Colleen Zenk Pinter battled cancer. (CBS.com)
For several weeks, Soaps.com has been receiving questions from fans wondering about Colleen Zenk Pinter's, Barbara's, speech. In the last few months, Colleen has spoken with a lisp. This morning on the CBS Early Show, Colleen talked about her changing speech patterns because of a cancer scare!
About seven months ago, Colleen says she discovered a canker sore in her mouth. That canker went away but other canker sores continued to come back so she saw her doctor. The next day a specialist told her it was stage-two oral cancer. She underwent three surgeries and had part of her tongue removed and reconstructed. Colleen also had radio-active beads inserted into her tongue to battle the disease, but doctors say she is cancer-free now.
"I want to thank the fans for the love and support they have sent my way these past months. You will never know how much your kind words and encouragement have meant to me," said Colleen in a statement. "Today I am cancer-free,but my disease is with me every second of every day. My tongue is hard, lumpy, laced with scar tissue and often covered with painful blisters. It affects my speech, how I eat, how I drink and how I kiss my husband. Yet, I am lucky. My cancer was Stage II when diagnosed. I had one of the country's best cancer teams to surgically remove the tumor and surrounding tissues, and reconstruct what remained of my tongue so that I can lead a relatively normal life. If I had only known. Early detection is as easy as a trip to the dentist - a five minute exam and you don't even have to take your clothes off - and vital in preventing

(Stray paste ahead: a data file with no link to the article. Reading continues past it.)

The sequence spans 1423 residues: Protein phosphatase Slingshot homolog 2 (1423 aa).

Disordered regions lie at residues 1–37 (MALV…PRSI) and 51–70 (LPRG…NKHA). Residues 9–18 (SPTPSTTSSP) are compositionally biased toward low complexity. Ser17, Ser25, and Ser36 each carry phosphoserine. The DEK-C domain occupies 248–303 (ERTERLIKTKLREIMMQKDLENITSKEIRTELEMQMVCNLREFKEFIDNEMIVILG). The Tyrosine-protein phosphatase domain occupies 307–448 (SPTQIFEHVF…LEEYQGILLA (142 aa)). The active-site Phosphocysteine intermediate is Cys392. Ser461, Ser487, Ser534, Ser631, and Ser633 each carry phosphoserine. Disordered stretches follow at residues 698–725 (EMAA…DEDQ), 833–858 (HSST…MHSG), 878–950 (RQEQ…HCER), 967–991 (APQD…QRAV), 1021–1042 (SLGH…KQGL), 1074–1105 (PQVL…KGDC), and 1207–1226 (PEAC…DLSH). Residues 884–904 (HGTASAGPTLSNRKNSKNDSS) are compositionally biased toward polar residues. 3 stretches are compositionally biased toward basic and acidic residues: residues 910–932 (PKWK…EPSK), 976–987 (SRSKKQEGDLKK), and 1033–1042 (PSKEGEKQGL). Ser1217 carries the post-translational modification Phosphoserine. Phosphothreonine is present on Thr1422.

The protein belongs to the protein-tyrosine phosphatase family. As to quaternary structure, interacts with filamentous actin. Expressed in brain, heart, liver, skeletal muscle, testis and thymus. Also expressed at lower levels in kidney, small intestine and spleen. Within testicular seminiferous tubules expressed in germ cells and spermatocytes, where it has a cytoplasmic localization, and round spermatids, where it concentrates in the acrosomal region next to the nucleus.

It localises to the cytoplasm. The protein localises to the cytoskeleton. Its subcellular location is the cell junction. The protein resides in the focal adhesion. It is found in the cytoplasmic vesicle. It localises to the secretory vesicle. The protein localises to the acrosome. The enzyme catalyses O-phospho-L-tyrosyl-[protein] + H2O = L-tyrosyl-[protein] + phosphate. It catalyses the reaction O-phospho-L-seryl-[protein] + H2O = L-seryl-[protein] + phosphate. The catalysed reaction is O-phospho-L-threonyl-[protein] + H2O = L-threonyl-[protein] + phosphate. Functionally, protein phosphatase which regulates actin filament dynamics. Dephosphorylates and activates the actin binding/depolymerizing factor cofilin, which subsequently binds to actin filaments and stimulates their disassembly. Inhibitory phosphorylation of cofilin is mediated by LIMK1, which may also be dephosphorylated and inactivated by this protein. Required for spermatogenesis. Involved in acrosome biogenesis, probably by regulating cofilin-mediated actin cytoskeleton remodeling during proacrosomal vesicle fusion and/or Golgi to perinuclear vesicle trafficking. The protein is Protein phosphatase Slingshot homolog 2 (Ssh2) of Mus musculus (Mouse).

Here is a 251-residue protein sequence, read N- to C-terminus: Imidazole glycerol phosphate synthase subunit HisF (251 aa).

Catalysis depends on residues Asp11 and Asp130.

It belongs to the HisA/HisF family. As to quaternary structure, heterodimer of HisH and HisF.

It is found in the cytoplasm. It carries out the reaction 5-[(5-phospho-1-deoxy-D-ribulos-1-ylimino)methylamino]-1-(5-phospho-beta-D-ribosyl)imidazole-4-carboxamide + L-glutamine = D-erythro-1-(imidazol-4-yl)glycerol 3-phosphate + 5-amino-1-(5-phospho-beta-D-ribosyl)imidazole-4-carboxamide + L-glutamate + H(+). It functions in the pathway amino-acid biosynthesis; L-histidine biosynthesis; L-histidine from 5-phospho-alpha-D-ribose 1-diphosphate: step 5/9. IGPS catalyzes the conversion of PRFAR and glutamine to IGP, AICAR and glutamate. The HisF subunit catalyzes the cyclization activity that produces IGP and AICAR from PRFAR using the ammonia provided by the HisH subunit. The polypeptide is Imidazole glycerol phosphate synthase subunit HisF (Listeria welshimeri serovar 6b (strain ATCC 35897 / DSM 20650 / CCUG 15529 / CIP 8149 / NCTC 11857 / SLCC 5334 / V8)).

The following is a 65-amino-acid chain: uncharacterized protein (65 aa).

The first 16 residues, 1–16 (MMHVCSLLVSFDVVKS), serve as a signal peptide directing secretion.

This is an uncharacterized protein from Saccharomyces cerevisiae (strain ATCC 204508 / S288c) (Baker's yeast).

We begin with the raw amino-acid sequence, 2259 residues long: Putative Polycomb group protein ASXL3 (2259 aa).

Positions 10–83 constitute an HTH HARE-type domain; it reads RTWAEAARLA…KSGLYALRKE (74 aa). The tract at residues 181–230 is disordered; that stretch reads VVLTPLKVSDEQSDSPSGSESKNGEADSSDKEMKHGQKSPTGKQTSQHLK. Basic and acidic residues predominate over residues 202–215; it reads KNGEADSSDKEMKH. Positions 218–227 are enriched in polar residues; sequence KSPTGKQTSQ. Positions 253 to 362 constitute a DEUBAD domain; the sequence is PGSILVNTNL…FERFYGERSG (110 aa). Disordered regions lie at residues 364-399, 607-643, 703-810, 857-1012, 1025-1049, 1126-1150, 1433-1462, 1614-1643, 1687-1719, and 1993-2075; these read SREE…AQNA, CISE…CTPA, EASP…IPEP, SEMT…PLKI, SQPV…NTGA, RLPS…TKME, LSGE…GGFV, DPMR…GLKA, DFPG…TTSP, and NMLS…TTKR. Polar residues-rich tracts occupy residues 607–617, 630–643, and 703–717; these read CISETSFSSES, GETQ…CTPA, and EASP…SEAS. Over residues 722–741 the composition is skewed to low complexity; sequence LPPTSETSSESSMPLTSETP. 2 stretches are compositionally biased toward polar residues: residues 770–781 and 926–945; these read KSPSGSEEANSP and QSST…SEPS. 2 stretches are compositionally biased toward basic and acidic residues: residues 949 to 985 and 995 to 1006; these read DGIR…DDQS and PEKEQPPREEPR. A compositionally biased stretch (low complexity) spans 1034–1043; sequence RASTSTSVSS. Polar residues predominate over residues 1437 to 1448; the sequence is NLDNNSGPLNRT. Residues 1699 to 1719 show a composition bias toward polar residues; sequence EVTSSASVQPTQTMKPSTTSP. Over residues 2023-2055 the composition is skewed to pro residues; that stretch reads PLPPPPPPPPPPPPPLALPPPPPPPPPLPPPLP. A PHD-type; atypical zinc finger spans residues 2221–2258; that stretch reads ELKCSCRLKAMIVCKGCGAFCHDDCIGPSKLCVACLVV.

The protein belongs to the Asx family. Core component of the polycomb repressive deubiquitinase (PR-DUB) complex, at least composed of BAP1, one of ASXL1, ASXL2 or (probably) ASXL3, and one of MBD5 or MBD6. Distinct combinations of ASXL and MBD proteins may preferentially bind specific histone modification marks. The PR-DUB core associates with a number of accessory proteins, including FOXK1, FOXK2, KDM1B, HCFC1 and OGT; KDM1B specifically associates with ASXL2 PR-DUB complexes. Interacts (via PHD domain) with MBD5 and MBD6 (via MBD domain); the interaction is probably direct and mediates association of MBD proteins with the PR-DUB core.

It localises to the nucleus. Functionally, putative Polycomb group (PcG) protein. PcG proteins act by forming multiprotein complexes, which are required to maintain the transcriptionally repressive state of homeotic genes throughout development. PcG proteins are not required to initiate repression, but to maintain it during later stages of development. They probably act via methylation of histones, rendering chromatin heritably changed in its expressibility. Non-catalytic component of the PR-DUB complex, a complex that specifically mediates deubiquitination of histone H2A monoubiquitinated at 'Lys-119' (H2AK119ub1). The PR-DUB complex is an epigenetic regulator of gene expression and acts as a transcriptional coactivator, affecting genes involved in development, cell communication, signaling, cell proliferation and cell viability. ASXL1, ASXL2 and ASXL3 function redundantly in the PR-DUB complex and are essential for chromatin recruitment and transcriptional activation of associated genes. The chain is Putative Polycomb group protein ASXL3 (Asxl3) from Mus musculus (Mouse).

this under-the-radar, ruthless cancer," she went on to say.
The only lingering effect for Colleen is the lisp that fans have been asking about.
Here is a little information about oral cancer: it kills more people each year than cervical cancer, skin cancer or prostate cancer. The disease has been occurring in more women and recently doctors were able to link the cancer to the same HPV virus that is associated with cervical cancer. The cancer is also linked to the use of tobacco and alcohol products. Doctors say that 37,000 people will be diagnosed with oral cancer this year in the United States. When the cancer is found early, as in Colleen's case, there is an 80% to 90% survival rate.
Colleen was very lucky. She lost part of her tongue but other patients who have had oral cancer have lost portions of their jaws, which makes even denture wearing hard. Some patients have lost their ability to properly chew and swallow and in some cases have lost the ability to speak clearly. You can learn more about the disease by visiting the Oral Cancer Foundation here.
Soaps.com is very glad that Colleen has beaten this cancer diagnosis. If you would like to contact Colleen, you can do so through As The World Turns by clicking here.